Julie Kelly Explains the FISA Scandal

By | 2018-02-08T22:14:33+00:00 February 8th, 2018|
Print Friendly, PDF & Email

Senior Contributor to American Greatness Julie Kelly joined The Seth and Chris Show to discuss Senator Chuck Grassley’s memo, the Nunes memo, and the growing scandal surrounding the 2016 presidential election.

Chris Buskirk: I am Chris Buskirk. He is Seth Leibsohn. This is The Seth and Chris Show. Welcome back everybody. We have got on the line right now the one, the only, Julie Kelly, senior contributor at American Greatness. Julie, welcome back, how are you?

Julie Kelly: Good, how are you, Chris?

Chris Buskirk: Only good? I’m great. I want you to be great too.

Julie Kelly: I am great.

Seth Liebsohn: Make Julie Great Again, that’s the subtitle of the show, isn’t it? Make Julie Great Again.

Julie Kelly: We need a hat.

Seth Liebsohn: We need a hat, order it up, call Zazzle.

Julie Kelly: It’s busy, again.

Chris Buskirk: It’s always busy. There’s always something, right? We’re never bored.

Julie Kelly: That is for sure.

Chris Buskirk: Julie, you published something today at American Greatness called “Black Lines Matters”, Lines, L-I-N-E-S, “Black Lines Matter”. It’s about the memo that was put out by Senator Chuck Grassley in the Senate. It basically confirms what we learned last week from the House memo, the FISA abuse memo. It recommends criminal charges. Can you maybe just talk people through that?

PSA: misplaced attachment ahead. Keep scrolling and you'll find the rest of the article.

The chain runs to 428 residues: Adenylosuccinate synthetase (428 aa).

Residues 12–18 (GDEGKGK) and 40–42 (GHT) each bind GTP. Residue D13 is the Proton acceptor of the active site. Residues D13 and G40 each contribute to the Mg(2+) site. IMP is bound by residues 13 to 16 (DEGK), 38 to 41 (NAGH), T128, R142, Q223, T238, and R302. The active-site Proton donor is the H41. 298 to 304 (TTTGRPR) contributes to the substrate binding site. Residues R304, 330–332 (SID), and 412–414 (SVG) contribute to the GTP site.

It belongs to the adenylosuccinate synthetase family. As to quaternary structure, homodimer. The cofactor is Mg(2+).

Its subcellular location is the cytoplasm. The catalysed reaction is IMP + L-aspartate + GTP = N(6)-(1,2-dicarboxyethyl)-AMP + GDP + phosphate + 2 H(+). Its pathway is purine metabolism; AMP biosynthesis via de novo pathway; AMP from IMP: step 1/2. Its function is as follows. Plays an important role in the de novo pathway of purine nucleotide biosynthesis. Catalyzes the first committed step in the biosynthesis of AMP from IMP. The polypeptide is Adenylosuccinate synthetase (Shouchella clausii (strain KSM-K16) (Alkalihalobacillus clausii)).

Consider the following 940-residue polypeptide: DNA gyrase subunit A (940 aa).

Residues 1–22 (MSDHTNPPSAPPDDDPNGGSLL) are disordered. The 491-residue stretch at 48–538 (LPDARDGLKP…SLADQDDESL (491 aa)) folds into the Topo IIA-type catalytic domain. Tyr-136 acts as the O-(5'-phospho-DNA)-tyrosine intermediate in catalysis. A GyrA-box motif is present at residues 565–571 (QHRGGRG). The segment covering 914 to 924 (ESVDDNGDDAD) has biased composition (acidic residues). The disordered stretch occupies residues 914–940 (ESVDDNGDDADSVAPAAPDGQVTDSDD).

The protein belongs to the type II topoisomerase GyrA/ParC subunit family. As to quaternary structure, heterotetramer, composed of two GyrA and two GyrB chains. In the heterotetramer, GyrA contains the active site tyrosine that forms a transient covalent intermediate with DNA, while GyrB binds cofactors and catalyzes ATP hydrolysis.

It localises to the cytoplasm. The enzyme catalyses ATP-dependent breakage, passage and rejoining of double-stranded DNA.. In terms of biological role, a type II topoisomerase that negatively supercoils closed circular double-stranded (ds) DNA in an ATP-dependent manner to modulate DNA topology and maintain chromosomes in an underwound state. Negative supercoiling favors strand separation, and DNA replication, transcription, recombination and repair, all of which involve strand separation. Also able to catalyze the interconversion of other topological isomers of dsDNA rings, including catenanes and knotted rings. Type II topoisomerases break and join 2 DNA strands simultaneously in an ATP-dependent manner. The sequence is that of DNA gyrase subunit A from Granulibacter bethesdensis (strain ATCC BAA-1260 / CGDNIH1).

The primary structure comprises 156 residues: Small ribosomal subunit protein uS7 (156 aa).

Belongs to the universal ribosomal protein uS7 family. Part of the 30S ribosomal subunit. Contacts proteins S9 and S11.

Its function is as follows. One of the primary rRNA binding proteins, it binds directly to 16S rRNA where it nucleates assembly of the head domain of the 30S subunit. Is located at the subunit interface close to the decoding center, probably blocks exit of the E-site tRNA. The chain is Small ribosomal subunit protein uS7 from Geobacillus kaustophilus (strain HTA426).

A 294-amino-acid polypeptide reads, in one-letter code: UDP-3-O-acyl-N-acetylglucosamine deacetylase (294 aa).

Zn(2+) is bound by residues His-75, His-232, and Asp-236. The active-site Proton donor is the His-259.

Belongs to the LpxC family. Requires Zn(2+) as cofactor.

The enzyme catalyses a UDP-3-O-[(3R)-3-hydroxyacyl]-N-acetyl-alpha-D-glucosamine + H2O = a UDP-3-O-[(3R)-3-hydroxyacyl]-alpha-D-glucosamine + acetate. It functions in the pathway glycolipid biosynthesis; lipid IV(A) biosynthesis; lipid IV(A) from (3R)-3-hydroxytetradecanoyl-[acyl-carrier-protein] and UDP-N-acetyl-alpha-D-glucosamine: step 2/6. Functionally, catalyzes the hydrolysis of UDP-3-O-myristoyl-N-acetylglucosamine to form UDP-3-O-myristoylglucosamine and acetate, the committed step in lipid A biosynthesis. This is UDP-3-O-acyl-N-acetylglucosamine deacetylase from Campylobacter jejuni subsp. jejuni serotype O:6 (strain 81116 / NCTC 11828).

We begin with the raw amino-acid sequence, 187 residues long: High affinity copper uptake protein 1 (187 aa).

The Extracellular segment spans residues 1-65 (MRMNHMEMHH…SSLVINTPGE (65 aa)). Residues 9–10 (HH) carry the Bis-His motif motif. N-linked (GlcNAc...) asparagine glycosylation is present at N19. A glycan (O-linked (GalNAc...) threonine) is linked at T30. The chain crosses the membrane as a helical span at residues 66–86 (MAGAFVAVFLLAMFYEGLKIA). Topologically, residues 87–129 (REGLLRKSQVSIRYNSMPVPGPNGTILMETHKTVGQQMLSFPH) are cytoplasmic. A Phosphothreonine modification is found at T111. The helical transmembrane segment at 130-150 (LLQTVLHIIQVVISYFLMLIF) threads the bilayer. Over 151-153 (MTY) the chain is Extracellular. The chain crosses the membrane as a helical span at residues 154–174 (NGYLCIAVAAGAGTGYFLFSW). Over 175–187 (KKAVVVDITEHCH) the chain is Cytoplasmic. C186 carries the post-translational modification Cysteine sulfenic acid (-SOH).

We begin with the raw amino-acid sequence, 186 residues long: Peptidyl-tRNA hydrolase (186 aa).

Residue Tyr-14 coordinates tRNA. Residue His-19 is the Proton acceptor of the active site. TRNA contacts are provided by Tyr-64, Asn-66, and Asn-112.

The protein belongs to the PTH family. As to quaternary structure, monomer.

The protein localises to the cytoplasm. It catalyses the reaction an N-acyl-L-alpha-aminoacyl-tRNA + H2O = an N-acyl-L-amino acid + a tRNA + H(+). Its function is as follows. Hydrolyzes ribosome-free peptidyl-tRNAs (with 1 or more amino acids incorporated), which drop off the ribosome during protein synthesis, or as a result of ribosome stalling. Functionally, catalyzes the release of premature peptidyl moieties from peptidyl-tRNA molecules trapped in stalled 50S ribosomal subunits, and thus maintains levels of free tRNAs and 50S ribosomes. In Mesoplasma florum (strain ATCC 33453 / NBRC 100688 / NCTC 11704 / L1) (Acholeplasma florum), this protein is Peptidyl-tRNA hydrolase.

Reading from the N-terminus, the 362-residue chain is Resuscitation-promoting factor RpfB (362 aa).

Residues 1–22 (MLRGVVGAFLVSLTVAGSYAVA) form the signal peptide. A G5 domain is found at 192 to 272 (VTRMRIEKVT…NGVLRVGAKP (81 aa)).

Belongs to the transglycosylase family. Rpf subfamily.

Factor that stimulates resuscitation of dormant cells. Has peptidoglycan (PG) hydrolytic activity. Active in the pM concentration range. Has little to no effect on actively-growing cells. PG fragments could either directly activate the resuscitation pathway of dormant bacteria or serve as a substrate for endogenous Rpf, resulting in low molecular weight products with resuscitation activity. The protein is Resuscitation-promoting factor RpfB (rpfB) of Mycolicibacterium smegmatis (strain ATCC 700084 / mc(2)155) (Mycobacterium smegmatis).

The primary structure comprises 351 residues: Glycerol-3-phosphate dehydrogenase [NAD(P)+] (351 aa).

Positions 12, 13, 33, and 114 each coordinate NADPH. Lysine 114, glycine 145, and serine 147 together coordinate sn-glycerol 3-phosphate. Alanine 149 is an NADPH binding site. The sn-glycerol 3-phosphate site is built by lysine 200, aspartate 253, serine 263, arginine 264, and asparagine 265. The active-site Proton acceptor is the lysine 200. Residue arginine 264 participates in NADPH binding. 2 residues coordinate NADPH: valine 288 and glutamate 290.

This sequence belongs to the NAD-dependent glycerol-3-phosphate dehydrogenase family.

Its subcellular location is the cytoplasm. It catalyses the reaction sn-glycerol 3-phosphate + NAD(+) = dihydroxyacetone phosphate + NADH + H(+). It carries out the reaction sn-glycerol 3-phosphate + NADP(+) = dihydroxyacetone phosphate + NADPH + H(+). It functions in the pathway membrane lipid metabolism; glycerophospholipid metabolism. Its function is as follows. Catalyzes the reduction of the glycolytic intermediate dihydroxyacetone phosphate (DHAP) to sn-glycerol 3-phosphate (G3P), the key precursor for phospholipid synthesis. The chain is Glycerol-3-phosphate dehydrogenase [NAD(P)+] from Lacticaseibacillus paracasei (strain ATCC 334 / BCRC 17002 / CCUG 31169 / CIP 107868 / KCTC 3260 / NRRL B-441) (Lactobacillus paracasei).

Julie Kelly: Sure, so there’s two issues here. First is the criminal referral that Charles Grassley and Lindsey Graham made to the Department of Justice to investigate Christopher Steele, the dossier author, for lying to the FBI. The allegation is that he lied to the FBI about his media contacts in September and early-mid-October of 2016. That was the origination of this memo. Now, there were two versions that came out this week. Then we can get into what my article today is about. The FBI sought release of what they were calling top secret, classified information that was contained in Grassley’s first, initial memo. Grassley asked the FBI after the President declassified the Nunes memo to go ahead and declassify more information, because yes, it did back up a lot that was in the House intelligence memo as well.

The version that was released last night raises a lot of questions about why the FBI is insisting on classifying information that has nothing to do with national security, protecting sources, it only has to do with protecting themselves.

Chris Buskirk: What are the major distinctions in your mind if any, between the Senate memo and the House memo?